How to Make Flavored Coffee Creamer at Home

January 21, 2014

It's always more fun to DIY. Every week, we'll spare you a trip to the grocery store and show you how to make small batches of great foods at home.

Today: Tiffany from Offbeat and Inspired makes coffee creamer out of real cream, with no dehydrated powders or mysterious ingredients in sight. 

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Coffee creamer is a staple recipe that every home cook should have in their repertoire. The base is easy, and you can control the flavoring and sweetness levels, which is something I really enjoy because I find that store-bought creamers are often overpowering. The simplicity of this recipe will allow you to focus on the fun part: dreaming up delicious flavors that will bring your morning cup of joe to a whole new level.

More: Learn how to brew a better cup of coffee.

This spiced vanilla creamer is sweet, rich, and addictive, while I like to describe my frazier fir creamer as a pine forest in a mug. It’s a wintry creamer packed with the fresh and bright flavors of fragrant frazier fir and has the subtle sweetness of coconut sugar. Here's the best part: If you haven't tossed your Christmas tree yet, snag a few branches, rinse them off, and get to work on this recipe (or just go foraging in the nearest wooded area). It's so easy.

To add flavoring to a basic creamer you’ve made ahead, combine your base and flavorings in a small pot, bring to a light simmer, remove from heat, cover, and let steep for 1 hour before straining. Then you can use or refrigerate your flavored creamer.

Basic Coffee Creamer

Makes 1 cup of creamer

1 cup half and half or heavy cream
1/4 cup coconut sugar (or regular sugar)

Spiced Vanilla Coffee Creamer

1 cinnamon stick
1 pinch cayenne pepper
1/2 vanilla bean

Frazier Fir Coffee Creamer

1 small handful of frazier fir pine needles

Combine the sugar and cream in a small pot. If you want to make spiced vanilla creamer, add the cinnamon stick and cayenne pepper. Then split your vanilla bean, scrape the seeds into the pot, and add the bean. If making frazier fir creamer, add the handful of pine needles to the cream.

Bring to a light simmer and then reduce heat to low, stirring for 2 minutes until the sugar has dissolved.

Remove from heat. If you're making basic coffee creamer, strain it into a jar or a storage container.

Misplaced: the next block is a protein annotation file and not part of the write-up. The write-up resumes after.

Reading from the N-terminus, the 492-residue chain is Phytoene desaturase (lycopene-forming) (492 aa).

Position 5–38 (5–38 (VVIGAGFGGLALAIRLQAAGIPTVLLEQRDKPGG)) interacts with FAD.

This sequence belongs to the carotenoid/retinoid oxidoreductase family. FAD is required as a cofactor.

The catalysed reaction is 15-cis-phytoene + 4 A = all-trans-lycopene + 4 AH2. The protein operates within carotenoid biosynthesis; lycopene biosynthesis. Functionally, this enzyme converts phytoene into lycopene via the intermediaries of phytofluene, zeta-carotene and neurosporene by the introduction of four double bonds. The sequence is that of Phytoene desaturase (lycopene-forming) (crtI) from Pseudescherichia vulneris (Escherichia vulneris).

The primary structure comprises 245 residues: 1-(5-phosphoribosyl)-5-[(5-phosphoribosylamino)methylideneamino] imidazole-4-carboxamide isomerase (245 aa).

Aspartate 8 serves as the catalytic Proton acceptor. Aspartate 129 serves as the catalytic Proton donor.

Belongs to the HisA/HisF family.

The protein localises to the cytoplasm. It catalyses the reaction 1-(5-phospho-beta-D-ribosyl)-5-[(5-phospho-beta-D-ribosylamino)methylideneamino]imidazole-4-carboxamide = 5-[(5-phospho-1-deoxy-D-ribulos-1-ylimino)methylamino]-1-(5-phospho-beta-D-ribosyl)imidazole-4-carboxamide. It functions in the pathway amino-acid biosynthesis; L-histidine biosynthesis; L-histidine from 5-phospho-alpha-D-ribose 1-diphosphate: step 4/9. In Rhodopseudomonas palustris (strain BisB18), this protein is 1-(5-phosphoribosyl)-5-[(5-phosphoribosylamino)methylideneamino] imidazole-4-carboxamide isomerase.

If you're making one of the flavored varieties, remove the pot from the heat, cover it, and let it steep for 1 hour. Strain your creamer through a fine mesh sieve into a jar or storage container and use immediately or refrigerate.

The creamer will last up to 2 weeks in the refrigerator.

See the full recipe (and save and print it) here.

Photos by Tiffany Mitchell

See what other Food52 readers are saying.

  • Alexandra G
    Alexandra G
  • Lea
  • Andie Paysinger
    Andie Paysinger
  • Heather Patterson Atthepicketfence
    Heather Patterson Atthepicketfence
  • hardlikearmour
I love food -- from gathering ingredients to formulating recipes, hovering over the stove, setting the table and photographing the journey. I blog all about my foodie antics with my good friend Sarah on offbeat + inspired. I hope you enjoy what I share here on FOOD52, and I look forward to gathering new inspirations from this great community!


Alexandra G. September 13, 2015
Omg the fraser fir version sounds amazing... I don't consume dairy so I'll attempt to make this with coconut cream.
Lea August 20, 2015
Egg nog....
Lea August 20, 2015
This sounds fun. How bout a recipe for egg nog creamer that doesn't use "egg no flavoring"? Really I just wanna see the photography that would accompany such a recipe...pumpkin pie, gingerbread, such eye candy it would be...
Andie P. January 24, 2014
Please use DISCRETION when selecting which conifer species to include in your tasting and cooking. Some - that look much like "edible" ones - are toxic.
This site has good information on identifying those that can be safely used.
Note also that conifers near busy roadways do take up chemicals from vehicular traffic. I harvest juniper berries from some of my juniper bushes that at the rear of my yard but not from those out front next to the roadway. They have a distinct "kerosene" flavor that is very unpleasant and probably toxic in quantity. And if you do want to harvest and use juniper berries, make sure they are bluish-black. Discard any that look tan or reddish, they are infected with a fungus - not harmful but produces an unpleasant moldy flavor.
Heather P. January 23, 2014
I seriously can taste it through the screen, which is always the case with your amazing food photography! ~Heather
hardlikearmour January 22, 2014
I have 3 huge Doug Firs in my front yard, and will definitely give the fir creamer a go!
Shikha K. January 22, 2014
I never knew you could use pine needles as a creamer. How would that taste?
Tiffany January 22, 2014
It tastes just like they smell! Fresh and a little spicy. I absolutely love it, but it is a bit of a different experience if you haven't tried leafy or floral infusions in your baking and beverages before (which I'm very new to!). The sweet richness of the cream keeps it balanced though!
keylime6 January 22, 2014
I live where they grow Christmas trees and they spray them with tons of pesticides. Just something to be aware of - probably better off getting the pine needles from your back yard. But this recipe looks very yummy!
Tiffany January 22, 2014
Absolutely! Pesticides are no good. I would recommend rinsing and/or soaking the branches thoroughly before steeping them just to be sure there's nothing funky going into your creamer!
Cookie16 January 22, 2014
pine needles! now that sounds pretty interesting. betting it's lovely.
Tiffany January 22, 2014
It's SO good! I hope you try it!
Teia B. January 21, 2014
So excited about this recipe! Fun cold weather times.
Tiffany January 22, 2014
Yay!! I hope you like it!